A paper reporting on the use of Triple Task in participating in research as part of the EU POINT project
Participation is often presented as a ‘good’ thing and a fairer way to represent views and opinions outside narrow confines of interest and expertise. However, the roots of participatory approaches within research contexts are deep and numerous twists and turns demonstrate a confused and possibly confusing morphology with significant gaps and weaknesses.
In this paper ‘via the medium’ of the POINT (Policy Influence of Indicators) research project we trace elements of the recent history of group participation in sustainable development and the emergence of focus on four areas, most significantly how participatory methods are used. In the absence of strong evidence to contrary we suggest that the issue of how participants engage in participation remains a significant weakness for the field. In order to counter the apparent gap we suggest that a certain degree of structure and process can provide the oeuvre of participatory approaches with a higher degree of transparency in the research process and, by focus on the use of a method called Triple Task, group participatory events can be encouraged to yield greater insights into the workings of groups of all kinds.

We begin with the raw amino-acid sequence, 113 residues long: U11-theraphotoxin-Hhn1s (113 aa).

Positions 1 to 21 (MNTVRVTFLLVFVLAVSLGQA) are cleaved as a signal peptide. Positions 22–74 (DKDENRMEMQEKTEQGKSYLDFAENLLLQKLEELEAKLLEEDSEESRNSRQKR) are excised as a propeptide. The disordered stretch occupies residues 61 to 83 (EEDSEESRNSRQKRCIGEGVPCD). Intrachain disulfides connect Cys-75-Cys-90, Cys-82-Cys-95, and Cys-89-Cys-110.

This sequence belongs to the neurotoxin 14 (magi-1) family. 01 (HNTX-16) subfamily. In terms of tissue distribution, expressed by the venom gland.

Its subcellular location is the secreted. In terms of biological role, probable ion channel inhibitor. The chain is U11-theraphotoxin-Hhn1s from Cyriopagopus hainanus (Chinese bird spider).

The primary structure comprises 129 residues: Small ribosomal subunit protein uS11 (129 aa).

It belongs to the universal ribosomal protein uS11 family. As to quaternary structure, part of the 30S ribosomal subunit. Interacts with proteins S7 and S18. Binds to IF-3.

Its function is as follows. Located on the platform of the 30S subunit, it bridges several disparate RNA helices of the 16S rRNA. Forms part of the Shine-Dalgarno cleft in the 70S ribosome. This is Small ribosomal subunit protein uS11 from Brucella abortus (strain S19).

Bell, S., Morse, S. and Shah, R. (2012). Understanding stakeholder participation in research as part of sustainable development. Journal of Environmental Management. 101, pp. 13 – 22.
Policy Influence of Indicators (POINT) EU FP7 Project
The demand for and supply of indicators for environmental and sustainability policies have increased during the last decades. Main drivers behind this trend include a wish from international institutions to compare the environmental or other performance across countries and sectors, a need to satisfy transparency and accountability requirements in policy performance evaluations, and a call for general information and communication with the public on sustainable development and the state of the environment.
But are such indicators actually used in policy processes and do they have any influence on policy outcomes? These were the key questions posed in the EU FP7 project POINT – Policy Influence of Indicators.
The POINT project began in 2008 with the aim of exploring the use and influence of indicators broadly with the area of sustainable development policies as its main focus. A number of case studies were conducted, covering indicators in sector integration, indicators for sustainable development and also composite sustainability indicators, such as the Ecological Footprint (EF).